Daniel Ricciardo says he was “aware of certain things” during his time at Red Bull regarding the treatment of himself and Max Verstappen.
The Australian and the Dutchman spent just under three seasons together as team-mates from 2016 to 2018 before Ricciardo decided to leave for Renault.
Ricciardo has often suggested one of the reasons he made that decision was because he felt the team were beginning to favour Verstappen over him, and this certainly seemed to be the case at the 2018 Mexican Grand Prix.
There, Verstappen looked set to take pole position, but his team-mate put in a stunning lap to take it from him in Q3 and Helmut Marko seemed far from happy.
Ricciardo admits he was aware of that sort of thing while at Red Bull, but tried not to think about it too much.
“I was aware of certain things,” he told the Italian branch of Motorsport.
“But I didn’t pay much attention to them because I’ve never been a person with a negative mindset.
“You can always point to someone who gives you negative energy or you can think about everything too much and make it too difficult. I just had to focus on driving, that’s all.
“Because if you start thinking too much you end up over-complicating the situation, and I just wanted to focus on track work.”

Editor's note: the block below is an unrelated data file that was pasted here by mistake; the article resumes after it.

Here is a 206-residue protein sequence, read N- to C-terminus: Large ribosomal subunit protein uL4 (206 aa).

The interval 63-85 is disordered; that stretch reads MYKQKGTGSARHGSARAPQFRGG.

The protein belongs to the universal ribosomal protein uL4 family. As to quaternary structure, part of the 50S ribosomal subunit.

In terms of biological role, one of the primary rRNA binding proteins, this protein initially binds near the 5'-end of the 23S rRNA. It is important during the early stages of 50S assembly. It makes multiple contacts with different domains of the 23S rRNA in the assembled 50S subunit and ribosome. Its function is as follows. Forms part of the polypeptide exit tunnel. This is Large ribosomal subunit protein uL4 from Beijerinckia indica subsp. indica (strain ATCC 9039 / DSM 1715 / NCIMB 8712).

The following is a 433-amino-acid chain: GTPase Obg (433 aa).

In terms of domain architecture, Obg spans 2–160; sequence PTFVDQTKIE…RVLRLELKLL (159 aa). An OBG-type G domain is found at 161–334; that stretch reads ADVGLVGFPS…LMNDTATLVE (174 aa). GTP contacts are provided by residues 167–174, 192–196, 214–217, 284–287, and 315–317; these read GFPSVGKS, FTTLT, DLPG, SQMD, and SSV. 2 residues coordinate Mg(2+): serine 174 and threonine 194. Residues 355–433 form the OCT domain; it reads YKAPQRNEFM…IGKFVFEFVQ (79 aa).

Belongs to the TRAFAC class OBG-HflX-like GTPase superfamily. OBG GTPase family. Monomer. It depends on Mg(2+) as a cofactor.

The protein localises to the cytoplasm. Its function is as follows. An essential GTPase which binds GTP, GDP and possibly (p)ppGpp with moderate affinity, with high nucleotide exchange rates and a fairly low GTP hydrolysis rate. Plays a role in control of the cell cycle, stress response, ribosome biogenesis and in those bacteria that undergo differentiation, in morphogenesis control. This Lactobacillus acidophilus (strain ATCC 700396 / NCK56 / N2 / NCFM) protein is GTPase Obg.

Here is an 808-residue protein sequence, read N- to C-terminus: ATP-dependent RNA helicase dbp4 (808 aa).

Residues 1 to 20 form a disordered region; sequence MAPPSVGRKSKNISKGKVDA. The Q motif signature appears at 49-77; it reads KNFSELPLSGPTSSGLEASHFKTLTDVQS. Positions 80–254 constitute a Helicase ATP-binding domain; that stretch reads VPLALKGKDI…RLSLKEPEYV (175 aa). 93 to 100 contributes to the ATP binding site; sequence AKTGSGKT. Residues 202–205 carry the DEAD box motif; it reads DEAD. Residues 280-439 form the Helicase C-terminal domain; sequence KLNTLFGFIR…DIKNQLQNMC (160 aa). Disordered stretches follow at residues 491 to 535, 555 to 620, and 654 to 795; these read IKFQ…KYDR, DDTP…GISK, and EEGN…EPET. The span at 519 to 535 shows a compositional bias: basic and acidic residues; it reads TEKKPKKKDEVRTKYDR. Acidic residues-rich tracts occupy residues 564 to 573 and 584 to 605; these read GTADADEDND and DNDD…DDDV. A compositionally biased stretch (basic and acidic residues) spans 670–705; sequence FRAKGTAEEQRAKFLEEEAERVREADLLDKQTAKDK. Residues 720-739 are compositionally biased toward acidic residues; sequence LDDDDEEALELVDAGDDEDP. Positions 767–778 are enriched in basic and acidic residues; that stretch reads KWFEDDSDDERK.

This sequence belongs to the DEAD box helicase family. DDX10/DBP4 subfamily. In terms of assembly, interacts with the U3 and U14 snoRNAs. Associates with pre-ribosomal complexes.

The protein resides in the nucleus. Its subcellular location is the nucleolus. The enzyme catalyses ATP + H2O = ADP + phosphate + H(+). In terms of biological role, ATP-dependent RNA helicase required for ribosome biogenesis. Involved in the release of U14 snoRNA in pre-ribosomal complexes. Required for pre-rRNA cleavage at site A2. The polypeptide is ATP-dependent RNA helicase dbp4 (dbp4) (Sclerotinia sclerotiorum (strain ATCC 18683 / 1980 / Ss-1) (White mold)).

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It would have been a particularly significant pole position for Verstappen and the team that day as it would have made him the sport’s youngest ever pole-sitter.
Given that, Ricciardo understands why they may have preferred his team-mate go fastest rather than him.
“Returning to Mexico, I knew if Max got pole that weekend he would become the youngest pole sitter ever,” he added.
“So he would have set a record for himself but also for Red Bull, and it’s something that’s good for the brand, for the team, for advertising and for sure brings revenue.
“So, considering these aspects, I understood the situation and I didn’t get angry. I said to myself ‘okay, this is business’, and we know well that Formula 1 is a sport but at the same time also a business.”
Verstappen never did set the record for youngest pole-sitter in the end, not going fastest on a Saturday until Hungary 2019, at which point he was about to turn 22 and older than Sebastian Vettel, Charles Leclerc and Fernando Alonso had all been when they claimed their first pole.